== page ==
- Please comment on to what extent the party was successful in programs for local school board candidates
Ne’Lexia Galloway: “I think that we were really successful in our local school board races. I was just telling Nancy last week that I had got the numbers for the East Valley Institute of Technology Board. That was an area of focus for us. We reviewed the data and we said, okay, we’re going to challenge the seats on this board because there are no people that align with democratic values on this board. So we set out and told people these positions were available and we recruited two candidates to run. Both of those candidates won. One of the consultants was telling us that Laura Metcalfe’s district is drawn 60%, plus Republican for her EVIT district, and we won that seat by 30 points for Democrats. I would have to say that speaks to the strength of our programming and it’s like we did that with very minimal resources and funding. Just imagine what we can do on a greater scale if there were financial investments in governing boards and in the board of supervisor seats, the county assessor, and the county attorney seat. In this election cycle, we had enough resources for the governing board grounds that we were covering.”
Both Ladies: “I’ll just add to that because I want this number to be in there. The number of our candidates from Future Leaders of Arizona. We recruited 19. We ended up running 13 and 11 won.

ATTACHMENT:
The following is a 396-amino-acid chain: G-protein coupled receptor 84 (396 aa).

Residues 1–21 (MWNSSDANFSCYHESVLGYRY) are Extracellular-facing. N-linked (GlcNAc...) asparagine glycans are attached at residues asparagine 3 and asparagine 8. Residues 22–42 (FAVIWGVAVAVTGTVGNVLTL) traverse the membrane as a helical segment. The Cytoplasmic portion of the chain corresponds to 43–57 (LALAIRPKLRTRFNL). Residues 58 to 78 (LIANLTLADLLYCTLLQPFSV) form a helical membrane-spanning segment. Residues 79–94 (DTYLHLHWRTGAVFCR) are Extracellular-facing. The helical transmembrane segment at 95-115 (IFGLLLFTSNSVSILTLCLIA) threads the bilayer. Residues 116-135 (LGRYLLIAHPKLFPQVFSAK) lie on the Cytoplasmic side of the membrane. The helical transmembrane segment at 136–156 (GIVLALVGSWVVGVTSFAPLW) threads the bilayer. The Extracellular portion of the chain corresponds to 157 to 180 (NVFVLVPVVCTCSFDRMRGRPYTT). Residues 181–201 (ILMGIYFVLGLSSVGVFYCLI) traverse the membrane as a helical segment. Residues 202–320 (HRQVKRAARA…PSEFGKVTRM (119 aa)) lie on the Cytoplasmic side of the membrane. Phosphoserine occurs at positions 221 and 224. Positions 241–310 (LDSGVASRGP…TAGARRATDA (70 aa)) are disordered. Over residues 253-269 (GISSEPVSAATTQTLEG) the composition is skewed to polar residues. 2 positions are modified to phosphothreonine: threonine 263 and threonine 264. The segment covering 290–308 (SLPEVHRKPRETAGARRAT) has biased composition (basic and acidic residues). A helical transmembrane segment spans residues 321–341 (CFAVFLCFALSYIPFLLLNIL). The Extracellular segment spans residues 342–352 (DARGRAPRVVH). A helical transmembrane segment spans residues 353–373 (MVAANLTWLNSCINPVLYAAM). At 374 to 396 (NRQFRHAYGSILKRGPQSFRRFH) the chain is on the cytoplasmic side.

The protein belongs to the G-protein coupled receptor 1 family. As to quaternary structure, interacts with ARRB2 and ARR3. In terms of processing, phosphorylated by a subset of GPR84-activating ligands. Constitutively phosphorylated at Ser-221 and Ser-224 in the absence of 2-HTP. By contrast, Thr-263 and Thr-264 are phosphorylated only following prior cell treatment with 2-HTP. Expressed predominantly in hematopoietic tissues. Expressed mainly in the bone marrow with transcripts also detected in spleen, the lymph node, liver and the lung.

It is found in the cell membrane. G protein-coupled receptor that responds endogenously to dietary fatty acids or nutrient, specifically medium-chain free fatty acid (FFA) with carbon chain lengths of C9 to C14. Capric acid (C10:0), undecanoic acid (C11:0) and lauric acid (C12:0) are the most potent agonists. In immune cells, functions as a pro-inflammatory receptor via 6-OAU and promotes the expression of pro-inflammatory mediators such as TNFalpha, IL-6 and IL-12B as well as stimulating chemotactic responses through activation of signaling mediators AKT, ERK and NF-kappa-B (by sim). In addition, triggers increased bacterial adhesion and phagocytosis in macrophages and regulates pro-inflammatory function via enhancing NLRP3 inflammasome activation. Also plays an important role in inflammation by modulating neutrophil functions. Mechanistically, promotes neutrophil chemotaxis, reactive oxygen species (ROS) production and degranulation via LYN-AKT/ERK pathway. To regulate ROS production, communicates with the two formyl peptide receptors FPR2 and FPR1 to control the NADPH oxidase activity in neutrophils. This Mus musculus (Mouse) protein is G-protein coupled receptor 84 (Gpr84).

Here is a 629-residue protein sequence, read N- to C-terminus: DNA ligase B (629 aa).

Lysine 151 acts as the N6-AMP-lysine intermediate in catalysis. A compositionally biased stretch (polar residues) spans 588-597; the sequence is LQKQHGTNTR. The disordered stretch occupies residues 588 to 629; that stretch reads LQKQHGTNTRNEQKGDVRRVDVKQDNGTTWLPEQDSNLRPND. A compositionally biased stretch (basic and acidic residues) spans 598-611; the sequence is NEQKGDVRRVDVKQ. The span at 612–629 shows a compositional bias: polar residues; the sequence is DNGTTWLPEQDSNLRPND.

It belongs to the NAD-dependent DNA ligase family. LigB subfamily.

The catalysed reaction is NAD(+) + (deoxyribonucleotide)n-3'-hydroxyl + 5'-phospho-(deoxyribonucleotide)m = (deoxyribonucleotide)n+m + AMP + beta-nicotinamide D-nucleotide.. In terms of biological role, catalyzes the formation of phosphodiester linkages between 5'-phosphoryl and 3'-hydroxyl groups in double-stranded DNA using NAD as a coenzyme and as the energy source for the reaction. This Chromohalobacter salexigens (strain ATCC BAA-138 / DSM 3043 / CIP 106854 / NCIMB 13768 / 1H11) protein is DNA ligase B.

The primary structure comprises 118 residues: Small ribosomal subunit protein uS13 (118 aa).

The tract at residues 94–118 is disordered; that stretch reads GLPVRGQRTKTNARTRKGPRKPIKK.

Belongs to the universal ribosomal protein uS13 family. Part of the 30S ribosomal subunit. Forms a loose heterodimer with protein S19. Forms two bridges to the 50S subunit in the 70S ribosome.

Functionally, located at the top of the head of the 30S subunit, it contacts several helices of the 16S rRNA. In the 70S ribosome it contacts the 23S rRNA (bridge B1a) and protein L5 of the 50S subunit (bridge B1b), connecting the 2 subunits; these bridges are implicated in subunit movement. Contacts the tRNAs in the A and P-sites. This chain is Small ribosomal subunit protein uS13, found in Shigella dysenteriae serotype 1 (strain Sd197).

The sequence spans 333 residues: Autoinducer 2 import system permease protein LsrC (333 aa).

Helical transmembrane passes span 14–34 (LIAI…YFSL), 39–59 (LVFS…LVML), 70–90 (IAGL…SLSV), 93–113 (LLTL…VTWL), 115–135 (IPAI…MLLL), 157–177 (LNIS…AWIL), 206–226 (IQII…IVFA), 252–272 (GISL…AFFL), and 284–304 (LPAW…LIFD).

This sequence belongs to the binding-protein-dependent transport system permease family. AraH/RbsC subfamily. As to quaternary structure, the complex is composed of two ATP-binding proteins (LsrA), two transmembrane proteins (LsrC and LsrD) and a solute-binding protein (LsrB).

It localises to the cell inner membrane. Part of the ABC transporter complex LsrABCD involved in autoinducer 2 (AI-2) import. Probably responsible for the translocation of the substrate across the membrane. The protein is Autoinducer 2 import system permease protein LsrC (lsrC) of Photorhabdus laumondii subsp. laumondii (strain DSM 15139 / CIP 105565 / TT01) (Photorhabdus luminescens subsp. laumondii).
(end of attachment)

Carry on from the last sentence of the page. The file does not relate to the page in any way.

Do you want to single out any one of those 11 winning candidates?
Ne’Lexia Galloway: I’m really excited about the East Valley Institute of Technology seat as that district was very heavily republican. Laura Metcalfe was successful because we were intentional.
Nancy Schriber: “We did more work for school board candidates than we’ve ever done in any cycle. I mean, we worked really hard and they became a really important part of our team. I know they all appreciated it very much. They’ve become county supporters, which is fantastic. We just wish we had more money. We are also happy that Kelly Butler won her seat on the Maricopa Community College Board. She’s been my dear friend since our kids were in preschool together.”
- What are the party’s two operational goals for 2023?
Ne’Lexia Galloway: “Just continue to build infrastructure.”
Nancy Schriber: “This is our building year where we have the Legislative Districts focusing internally and we’re beginning to start thinking about candidates and then people are starting to reach out. It’s starting to happen already, which is interesting.”